Traffic in Paris
or The heartbeat of Paris
Visualization of the traffic (
#cars/hour) in Paris from data published by the OpenData-Paris project.
The data covers the period from the 21.01.2016 till 05.2017.
The heartbeat depicted
We distinguish (statistically, see below) the periferique (essentially a 1D membrane) from the city (essentially a 2D cell :D). In the figure below we plot how many cars are counted per hour and per month among all checkpoints (normed by the average over months). Each line is a month, and the numbers indicate the months from August (8) till December (12).
The two give similar pdf for the number of car passes, shifted by a lag of ~1h: the periferique wakes up earlier than the city?
The second figure is a plot of the relative variation of number of car counts. Again, each line corresponds to a different month, and numbers enumerate months from August to December. Are fluctuations repressed during peak hours because the network reaches maximum throughput?
You may think the number of cars in the periferique to be bigger than that in the city. Wrong. We can't measure it, you can't too. By measuring passages via the checkpoints (or measuring stations) with the time resolution of 1h[^] we can't measure which cars are repeatedly counted during the same hour in different contiguous checkpoints.
[^] 1h is the minimum time scale reported in the raw data).
How it is done
Downloaded the full csv (1.2Gb, 31e6 records)
We aggregated the data averaging over business days (Monday to Friday) [code].
Checkpoints with fixed counts among the dataset or 0/
nanreadings are removed (I guess that they are broken).
Paris is discretized on a coarse-graining grid of 25x25 cells. Per each measurement station inside a cell we sum the # of passages and average the position [code]
To achieve a good visualization:
- the maximum number of counted car passes per hour is capped at 15e3 per counter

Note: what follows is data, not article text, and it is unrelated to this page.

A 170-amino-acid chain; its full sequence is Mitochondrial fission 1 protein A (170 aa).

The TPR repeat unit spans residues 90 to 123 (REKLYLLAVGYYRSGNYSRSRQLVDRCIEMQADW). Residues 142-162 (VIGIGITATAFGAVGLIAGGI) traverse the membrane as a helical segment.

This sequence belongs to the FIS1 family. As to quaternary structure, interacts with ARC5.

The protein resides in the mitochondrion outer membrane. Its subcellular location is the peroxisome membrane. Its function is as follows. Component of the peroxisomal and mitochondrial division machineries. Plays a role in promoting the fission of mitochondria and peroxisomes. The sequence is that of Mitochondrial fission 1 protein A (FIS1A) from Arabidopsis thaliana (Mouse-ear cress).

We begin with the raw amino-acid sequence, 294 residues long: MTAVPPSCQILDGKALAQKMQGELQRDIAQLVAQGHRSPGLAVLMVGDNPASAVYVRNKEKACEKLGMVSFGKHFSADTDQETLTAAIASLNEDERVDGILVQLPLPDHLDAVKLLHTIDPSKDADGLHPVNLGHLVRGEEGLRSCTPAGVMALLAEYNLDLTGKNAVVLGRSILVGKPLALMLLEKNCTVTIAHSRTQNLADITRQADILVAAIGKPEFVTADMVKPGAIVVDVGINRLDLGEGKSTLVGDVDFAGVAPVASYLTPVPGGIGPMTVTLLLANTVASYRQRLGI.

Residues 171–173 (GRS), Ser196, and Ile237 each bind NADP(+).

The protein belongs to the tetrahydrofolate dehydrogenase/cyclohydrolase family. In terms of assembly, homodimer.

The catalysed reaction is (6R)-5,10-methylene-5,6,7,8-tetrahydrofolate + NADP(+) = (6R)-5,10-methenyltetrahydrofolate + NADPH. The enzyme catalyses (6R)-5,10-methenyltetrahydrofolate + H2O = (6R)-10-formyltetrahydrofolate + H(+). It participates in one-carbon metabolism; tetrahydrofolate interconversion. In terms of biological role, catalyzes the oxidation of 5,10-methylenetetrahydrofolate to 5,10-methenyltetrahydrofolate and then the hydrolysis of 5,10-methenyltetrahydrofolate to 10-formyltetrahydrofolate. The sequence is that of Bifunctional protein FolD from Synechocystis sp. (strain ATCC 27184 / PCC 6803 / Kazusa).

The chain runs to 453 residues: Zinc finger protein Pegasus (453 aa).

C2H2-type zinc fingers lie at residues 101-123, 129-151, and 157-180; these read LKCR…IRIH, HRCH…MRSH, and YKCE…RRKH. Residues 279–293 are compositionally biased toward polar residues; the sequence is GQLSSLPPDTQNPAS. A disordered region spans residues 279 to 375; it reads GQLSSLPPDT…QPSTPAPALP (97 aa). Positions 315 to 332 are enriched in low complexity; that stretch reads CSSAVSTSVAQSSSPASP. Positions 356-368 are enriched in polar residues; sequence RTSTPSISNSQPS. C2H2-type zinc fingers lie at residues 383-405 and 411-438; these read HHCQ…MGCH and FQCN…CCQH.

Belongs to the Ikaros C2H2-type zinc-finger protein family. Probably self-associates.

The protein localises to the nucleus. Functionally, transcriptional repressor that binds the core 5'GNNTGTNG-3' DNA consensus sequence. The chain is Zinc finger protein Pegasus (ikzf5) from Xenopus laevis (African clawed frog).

- we compute intermediate points on a 100x100 grid with linear interpolation [code]. This yield the smoothly varying colormap.
The data files are not stored in this repo because they will get outdated in weeks. The final dataframe after pre-processing is about 60Mb, totally manageable.
Daily traffic cycle
The code is [here].
We can easily distinguish checkpoints on the periferique by the others because those in the periferique are less, but with a high maximum rate of cars passing through:
Thus, we can plot the number of cars in the periferique versus those in the inner city each hour per month:
Principal components analysis allow to isolate the dominant behavior in a signal from the rest. It computes a set of empirical eigenvectors, directions along which the data is statistically uncorrelated. The associated eigenvalues give a measure of the importance of the mode in the dataset. I chose to study the fluctuations of the counters with respect to the mean at each hour. In this case the data is a 2D map C(i,t), where i is the i-th counter, and t the measurement time. The dataset looks like
And the first 4 modes are
and time modulation and relative importance of the modes are
We can now reconstruct the data filtering out the 0th mode which brings in 92% of the signal but shadows other small yet correlated parts of the signal. In the opening animation, on the left there is a reconstruction with all modes, on the right with all but the 0th; a red big dot indicates more car passes than average, and a blue small dot indicate less car passes than average.
Missing further data to validate possible models, I leave the interpretation to the reader ;)
The movies, animation, plots, and texts (said the content) of this project are licensed under the Creative Commons Attribution Share Alike 4.0 license, and the underlying source code used to analyze, format, render, and display that content is licensed under the GNU GPLv3 license.
Nothing of this would have been possible without:
python, numpy, pandas, sqlite, matplotlib, jupyter, bookeh, holoviews, conda, imagemagick, ffmpeg and the effort of those releasing and maintaining FOSS.